My parents didn’t have me circumcised because they thought the choice should be mine. I felt a little self-conscious when I was in grade school because I was the only boy with a foreskin in my class. When I was in 7th grade, our science teacher told us circumcision was done so boys would be cleaner and healthier. After that, I felt inferior. Now that I’m 19, I’ve been considering circumcision for myself, but a couple of friends have warned me against it. My doctor told me it’s a simple surgery and a personal choice. That’s all he said. Can you tell me why I should or shouldn’t be circumcised?
– Uncut in Milwaukee
American doctors have been circumcising babies for several generations, so most doctors practicing these days don’t have a foreskin. They learned little or nothing about the structures, functions, development, and care of the normal foreskin. Instead, they were taught it should be cut off.
Even though, at 19, you are legally able to consent to circumcision, it’s clear that your doctor has not given you the proper information for that consent to be truly “informed.”
Here’s what you should know:
- A penis without a foreskin doesn’t work as nature intended for its owner or his sexual partner.
- Amputating the foreskin eliminates the penis’ “command and control” nerve center, the normal skin system that allows for comfortable erections and the gliding mechanism necessary for sensory pleasure, foreplay, and normal intromission (entry during intercourse).
- Circumcision amputates the tens of thousands of specialized, erogenous nerve endings that signal to the man where he is in relation to the orgasmic threshold.
- It denudes and exposes the glans (head of the penis), causing it to become dry, calloused, and desensitized. Circumcised men talk about becoming impotent during their 50s or 60s while intact males tell me the urge doesn’t come around as often but their sensitivity hasn’t diminished.
- Circumcision makes the penis smaller, too.
Your seventh-grade science teacher was wrong! Circumcision does not make the penis cleaner, reduce the risk of penile or cervical cancer, or prevent urinary tract infections, STDs, or HIV/AIDS.
Remember: Once the foreskin is cut off it can never be replaced. Though many men are now stretching the remnant foreskin to re-cover the glans and regaining the gliding mechanism and some sensitivity, the nerve endings in the foreskin are lost forever.
Your parents protected your body and your rights when you were a child. Now, it’s up to you to protect yourself, if you want to maintain the wholeness of your body and the fullness of your sexual experience.
I read your response to Katherine in Canada in which you said the doctor was wrong to prescribe a steroid to retract a boy’s foreskin when it was likely that the boy had a yeast infection. The question is timely because I’m facing a similar situation with my fourteen-year-old son, whose foreskin has not yet retracted.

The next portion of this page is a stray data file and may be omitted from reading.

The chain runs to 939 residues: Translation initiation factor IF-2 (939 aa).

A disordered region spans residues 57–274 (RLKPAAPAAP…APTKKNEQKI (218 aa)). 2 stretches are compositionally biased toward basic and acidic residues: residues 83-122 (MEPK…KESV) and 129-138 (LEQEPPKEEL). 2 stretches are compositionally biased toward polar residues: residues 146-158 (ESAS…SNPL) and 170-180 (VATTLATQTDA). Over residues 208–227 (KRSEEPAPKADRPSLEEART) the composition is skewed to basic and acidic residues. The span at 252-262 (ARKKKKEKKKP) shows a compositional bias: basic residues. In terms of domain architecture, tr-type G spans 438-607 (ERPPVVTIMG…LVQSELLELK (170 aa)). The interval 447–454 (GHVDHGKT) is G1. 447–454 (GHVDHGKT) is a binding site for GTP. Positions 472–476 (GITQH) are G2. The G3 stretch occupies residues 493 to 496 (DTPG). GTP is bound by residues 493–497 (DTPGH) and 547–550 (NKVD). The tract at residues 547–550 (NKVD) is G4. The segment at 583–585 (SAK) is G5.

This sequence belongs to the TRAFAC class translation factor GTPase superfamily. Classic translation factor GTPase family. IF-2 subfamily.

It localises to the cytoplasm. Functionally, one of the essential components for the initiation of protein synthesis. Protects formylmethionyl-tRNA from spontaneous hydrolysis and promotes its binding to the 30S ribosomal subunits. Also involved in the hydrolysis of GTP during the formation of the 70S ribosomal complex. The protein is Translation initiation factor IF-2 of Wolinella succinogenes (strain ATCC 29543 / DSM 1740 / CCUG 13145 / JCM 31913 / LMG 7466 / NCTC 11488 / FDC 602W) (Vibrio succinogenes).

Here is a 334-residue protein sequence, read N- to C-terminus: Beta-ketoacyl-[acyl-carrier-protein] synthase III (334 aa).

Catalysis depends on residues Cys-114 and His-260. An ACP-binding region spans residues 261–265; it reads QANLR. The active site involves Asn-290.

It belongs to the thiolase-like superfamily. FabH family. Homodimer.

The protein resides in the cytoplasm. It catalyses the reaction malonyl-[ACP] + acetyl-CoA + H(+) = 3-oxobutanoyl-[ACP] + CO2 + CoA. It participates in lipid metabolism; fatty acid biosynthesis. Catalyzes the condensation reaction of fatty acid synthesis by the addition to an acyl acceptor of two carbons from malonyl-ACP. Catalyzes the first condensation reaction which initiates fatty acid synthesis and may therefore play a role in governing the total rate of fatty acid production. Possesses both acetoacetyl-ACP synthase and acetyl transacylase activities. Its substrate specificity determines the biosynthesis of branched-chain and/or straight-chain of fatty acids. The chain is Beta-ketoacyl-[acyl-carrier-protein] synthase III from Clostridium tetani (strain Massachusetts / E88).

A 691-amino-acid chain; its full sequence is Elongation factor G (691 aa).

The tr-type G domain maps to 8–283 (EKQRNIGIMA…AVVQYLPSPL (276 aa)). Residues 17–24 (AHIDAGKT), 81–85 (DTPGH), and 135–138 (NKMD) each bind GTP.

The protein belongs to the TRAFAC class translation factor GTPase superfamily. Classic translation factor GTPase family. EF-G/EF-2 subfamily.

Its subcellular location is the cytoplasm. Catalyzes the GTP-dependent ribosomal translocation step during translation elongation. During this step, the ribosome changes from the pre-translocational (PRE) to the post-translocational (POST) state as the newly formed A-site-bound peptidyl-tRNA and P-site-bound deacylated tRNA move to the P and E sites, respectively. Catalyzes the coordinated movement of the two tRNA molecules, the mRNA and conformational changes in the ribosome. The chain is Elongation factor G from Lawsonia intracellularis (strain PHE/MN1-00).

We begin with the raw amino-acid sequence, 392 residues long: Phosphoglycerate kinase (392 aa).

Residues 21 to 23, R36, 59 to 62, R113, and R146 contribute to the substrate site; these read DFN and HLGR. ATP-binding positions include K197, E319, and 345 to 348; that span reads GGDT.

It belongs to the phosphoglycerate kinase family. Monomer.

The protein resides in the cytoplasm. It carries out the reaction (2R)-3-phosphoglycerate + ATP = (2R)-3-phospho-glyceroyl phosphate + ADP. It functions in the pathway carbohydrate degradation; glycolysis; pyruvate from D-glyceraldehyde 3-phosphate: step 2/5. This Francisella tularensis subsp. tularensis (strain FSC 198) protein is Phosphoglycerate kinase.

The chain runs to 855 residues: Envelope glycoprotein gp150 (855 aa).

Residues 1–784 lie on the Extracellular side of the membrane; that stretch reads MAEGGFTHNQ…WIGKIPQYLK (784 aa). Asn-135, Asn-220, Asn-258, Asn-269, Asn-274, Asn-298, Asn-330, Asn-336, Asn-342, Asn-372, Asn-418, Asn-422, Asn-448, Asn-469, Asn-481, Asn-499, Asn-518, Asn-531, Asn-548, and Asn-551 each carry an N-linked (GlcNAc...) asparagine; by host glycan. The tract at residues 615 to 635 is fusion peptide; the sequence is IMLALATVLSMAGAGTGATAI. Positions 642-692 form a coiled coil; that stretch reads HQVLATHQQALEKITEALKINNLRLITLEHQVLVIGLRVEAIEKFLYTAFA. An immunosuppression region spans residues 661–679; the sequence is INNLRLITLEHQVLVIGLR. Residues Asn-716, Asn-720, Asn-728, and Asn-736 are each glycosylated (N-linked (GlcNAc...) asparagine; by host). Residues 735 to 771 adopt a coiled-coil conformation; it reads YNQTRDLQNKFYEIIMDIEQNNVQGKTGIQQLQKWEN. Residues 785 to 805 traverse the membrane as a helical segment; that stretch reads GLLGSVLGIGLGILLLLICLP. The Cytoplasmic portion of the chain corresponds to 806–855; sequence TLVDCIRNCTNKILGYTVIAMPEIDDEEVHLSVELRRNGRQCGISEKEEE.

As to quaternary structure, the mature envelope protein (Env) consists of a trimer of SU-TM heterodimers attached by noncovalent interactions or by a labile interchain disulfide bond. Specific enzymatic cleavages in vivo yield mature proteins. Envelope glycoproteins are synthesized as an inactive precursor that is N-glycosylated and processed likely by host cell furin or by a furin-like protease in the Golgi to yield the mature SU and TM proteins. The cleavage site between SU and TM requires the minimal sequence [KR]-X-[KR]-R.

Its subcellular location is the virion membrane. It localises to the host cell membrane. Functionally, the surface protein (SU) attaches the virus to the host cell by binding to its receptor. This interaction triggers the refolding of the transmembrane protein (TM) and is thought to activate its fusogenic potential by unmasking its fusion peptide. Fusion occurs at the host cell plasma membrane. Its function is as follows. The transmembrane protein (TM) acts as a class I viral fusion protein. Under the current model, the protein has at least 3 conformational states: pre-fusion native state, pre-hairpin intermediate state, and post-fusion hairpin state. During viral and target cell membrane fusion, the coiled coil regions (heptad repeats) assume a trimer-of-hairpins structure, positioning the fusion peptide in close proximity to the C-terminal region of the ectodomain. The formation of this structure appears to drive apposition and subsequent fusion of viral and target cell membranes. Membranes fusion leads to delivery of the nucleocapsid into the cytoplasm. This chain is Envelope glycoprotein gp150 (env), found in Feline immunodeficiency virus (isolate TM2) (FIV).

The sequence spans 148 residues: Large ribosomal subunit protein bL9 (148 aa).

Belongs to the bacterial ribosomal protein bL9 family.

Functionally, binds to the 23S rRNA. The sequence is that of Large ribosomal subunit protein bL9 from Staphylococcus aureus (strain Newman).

Several weeks ago, my son began to feel a burning sensation when he peed and he wasn’t able to urinate much. We went to his pediatrician. We thought it was a UTI, but the pediatrician noticed an irritation on the tip of his penis, so she prescribed a topical antibiotic and an oral antibiotic. Neither worked, so we were referred to a pediatric urologist.
The urologist said that the fact that he couldn’t retract the foreskin could be the root of the issue. Then, without warning, she pulled his foreskin off his glans. I didn’t know what she was doing until I heard my son scream. I couldn’t believe it! Doctors tell you that it’s going to pinch when they give you a shot, and this was much worse.
The urologist prescribed a steroid for my son to use on his foreskin, and since using it he has been able to pull his foreskin further back and clean better. His pain and the urge to urinate has subsided a little bit.
One of the doctors also suggested that because my son was experiencing constipation, his full bowels were pushing on the walls of his bladder and that may have caused some of the discomfort, too.
My question after reading your response to Katherine in Canada is whether or not my son should continue to use the steroid. He’s still not 100% better. What can I do?
— Leslie, Connecticut
I’m happy to know that you kept your son intact. It won’t be long until he understands you’ve given him a wonderful gift. In the meantime, there’s an easy solution to your son’s irritation. A reddened foreskin is usually caused by yeast overgrowth; some soaps, shampoos, bubble baths, or chlorine in pools or hot tubs can disturb the balance between the normal bacteria and yeast that live on our bodies. Antibiotics also can kill healthy bacteria as well as harmful bacteria, so it is counterproductive for a doctor to prescribe antibiotics to heal a reddened foreskin, unless there are other indications an antibiotic is needed.